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Manx National Heritage Thanks Heritage Partner in Cregneash 18 October 2006

Since the 1930’s, Manx National Heritage has worked carefully to ensure that the national folk museum at Cregneash retains its true traditions and appearance while still ensuring the continuance of a living village.

MNH's Presentation to Andrew MooreThis means that in addition to preserving artefacts and buildings, Manx National Heritage keeps alive traditional skills, such as thatching.

Manx National Heritage is now responsible for the upkeep of most of the surviving thatched buildings on the Isle of Man. Vital to this task is a supply of straw which has been harvested in the traditional way. Modern combine harvesters break the straw, making it useless for thatching purposes, but one farmer still uses the methods of a hundred years ago, and his support has been crucial to Manx National Heritage for many years.

Andrew Moore’s family have farmed at Balladoole, just outside Castletown, for generations and he still uses a traditional reaper-binder to harvest straw. After this has been traditionally processed using Manx National Heritage’s own specially acquired threshing mill and wheat comber, it is supplied to Manx National Heritage’s Maintenance Team who ensure the continuation of the thatching traditions at Cregneash and the Niarbyl.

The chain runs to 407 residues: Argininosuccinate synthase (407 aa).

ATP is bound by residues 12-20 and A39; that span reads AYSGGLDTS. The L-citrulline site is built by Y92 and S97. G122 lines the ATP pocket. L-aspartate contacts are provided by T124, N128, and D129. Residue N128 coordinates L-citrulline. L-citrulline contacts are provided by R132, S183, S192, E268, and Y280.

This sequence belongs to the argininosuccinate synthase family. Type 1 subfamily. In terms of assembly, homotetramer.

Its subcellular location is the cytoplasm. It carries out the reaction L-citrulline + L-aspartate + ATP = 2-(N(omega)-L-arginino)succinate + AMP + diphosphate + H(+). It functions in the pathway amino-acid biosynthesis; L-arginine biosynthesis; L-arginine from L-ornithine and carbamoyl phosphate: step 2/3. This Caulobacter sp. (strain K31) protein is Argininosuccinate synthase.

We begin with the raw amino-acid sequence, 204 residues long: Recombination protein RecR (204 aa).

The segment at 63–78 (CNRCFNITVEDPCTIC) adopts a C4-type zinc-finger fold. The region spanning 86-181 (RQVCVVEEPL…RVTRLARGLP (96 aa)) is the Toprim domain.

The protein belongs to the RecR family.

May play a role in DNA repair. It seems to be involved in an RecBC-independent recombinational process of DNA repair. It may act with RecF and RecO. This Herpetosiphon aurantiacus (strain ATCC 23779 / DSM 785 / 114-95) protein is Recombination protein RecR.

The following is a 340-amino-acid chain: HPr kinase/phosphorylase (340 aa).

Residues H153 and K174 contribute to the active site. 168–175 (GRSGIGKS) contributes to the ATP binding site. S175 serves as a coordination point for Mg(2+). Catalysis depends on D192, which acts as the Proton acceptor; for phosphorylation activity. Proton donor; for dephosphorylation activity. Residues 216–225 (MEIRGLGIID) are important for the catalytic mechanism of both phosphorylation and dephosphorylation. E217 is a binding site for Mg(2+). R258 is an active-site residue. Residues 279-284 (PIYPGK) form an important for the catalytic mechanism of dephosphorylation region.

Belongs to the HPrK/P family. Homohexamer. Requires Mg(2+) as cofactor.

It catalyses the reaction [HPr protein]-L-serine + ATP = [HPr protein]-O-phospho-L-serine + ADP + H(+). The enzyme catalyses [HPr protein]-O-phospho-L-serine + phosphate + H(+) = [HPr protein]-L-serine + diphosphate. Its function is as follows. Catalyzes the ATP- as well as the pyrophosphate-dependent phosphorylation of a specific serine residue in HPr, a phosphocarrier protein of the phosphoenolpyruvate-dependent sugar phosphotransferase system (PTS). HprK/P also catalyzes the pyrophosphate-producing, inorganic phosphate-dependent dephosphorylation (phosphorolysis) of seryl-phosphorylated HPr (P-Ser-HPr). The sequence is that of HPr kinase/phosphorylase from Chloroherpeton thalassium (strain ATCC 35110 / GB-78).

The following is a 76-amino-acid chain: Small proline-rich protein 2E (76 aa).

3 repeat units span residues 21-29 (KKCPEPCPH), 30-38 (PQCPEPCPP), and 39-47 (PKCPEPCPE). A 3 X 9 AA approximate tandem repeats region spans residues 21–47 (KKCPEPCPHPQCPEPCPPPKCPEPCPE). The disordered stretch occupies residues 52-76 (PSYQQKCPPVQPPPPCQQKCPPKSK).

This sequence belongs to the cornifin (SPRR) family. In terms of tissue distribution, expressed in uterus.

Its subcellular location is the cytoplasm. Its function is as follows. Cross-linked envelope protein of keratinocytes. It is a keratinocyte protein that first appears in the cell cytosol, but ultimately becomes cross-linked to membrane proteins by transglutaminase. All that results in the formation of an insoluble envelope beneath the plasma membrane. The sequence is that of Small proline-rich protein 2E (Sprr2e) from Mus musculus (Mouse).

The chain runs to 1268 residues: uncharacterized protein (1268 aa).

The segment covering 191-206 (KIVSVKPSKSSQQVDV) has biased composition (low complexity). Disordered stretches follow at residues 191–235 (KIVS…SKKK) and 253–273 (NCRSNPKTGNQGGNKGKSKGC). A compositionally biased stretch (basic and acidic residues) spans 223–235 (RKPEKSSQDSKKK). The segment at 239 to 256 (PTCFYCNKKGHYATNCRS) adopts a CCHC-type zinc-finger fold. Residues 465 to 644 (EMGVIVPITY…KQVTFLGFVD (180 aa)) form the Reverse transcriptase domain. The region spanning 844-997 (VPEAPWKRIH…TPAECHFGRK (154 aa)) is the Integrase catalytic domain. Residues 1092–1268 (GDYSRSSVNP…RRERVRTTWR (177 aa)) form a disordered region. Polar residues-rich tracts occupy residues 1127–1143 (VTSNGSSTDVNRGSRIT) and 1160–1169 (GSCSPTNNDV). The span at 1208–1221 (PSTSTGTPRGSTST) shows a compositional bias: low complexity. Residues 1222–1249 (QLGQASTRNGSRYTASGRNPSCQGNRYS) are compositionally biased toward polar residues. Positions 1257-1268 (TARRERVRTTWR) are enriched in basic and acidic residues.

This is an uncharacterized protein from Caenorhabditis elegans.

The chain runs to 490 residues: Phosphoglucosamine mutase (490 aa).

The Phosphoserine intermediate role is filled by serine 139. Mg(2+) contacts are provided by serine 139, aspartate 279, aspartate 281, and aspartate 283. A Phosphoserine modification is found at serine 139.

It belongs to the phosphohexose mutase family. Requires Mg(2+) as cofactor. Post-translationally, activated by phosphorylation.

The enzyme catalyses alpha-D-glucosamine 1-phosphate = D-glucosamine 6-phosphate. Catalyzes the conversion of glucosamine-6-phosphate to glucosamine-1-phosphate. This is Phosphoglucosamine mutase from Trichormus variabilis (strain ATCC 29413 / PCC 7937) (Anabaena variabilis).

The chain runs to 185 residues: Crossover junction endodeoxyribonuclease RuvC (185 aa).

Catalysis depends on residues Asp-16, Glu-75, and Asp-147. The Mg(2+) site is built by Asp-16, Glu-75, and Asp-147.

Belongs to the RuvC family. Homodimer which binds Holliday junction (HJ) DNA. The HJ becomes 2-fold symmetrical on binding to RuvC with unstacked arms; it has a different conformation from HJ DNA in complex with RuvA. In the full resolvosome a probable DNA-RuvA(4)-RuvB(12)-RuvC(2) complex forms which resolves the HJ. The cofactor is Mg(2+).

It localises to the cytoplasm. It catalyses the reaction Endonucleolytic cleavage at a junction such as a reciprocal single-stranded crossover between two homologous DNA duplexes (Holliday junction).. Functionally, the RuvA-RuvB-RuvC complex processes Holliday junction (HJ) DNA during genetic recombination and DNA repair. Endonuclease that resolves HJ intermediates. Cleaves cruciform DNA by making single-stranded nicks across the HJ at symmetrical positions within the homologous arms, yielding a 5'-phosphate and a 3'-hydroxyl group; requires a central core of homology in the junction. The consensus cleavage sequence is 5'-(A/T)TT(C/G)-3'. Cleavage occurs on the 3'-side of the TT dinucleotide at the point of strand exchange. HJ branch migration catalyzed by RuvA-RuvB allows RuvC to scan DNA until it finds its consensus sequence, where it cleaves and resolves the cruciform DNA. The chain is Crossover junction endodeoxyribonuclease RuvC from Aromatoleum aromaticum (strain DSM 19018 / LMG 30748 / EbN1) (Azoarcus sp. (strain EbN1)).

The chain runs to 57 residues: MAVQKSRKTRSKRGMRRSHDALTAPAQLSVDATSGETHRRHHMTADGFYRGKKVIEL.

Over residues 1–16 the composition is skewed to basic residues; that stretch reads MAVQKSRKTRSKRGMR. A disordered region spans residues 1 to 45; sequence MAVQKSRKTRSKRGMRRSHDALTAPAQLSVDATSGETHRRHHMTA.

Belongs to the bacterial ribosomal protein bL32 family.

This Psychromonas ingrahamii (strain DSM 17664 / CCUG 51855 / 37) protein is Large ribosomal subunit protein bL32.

In recognition of the part he has played in helping to preserve this important aspect of Manx heritage, Manx National Heritage has presented Andrew Moore with something to remind him of his own family heritage – a facsimile copy of a painting by the renowned artist William Hoggatt, painted in the 1940’s at the entrance to Andrew’s farm, Balladoole. Director of Manx National Heritage, Stephen Harrison, made the presentation to Andrew during a short break in the hard work to gather the harvest for this year’s thatching straw at Balladoole farm.

Making the presentation, Mr Harrison commented:

“This gift is a small token of our appreciation of the help Andrew Moore has given to Manx National Heritage over very many years. Andrew’s dedication shows that the preservation of our heritage is something in which we can all play a part. Andrew’s continuing use of traditional farming methods means that an important aspect of life in the Manx countryside can be preserved and passed on to future generations. Without the commitment and support of people like Andrew Moore in the future it will be very difficult to maintain the thatched roofs of the Isle of Man. We are very grateful indeed for his continuing help, support and expertise.”

The National Folk Museum at Cregneash is part of the award-winning Story of Mann and remains open until the end of October, ending with the very popular special event to celebrate Hop Tu Naa on 29th October.

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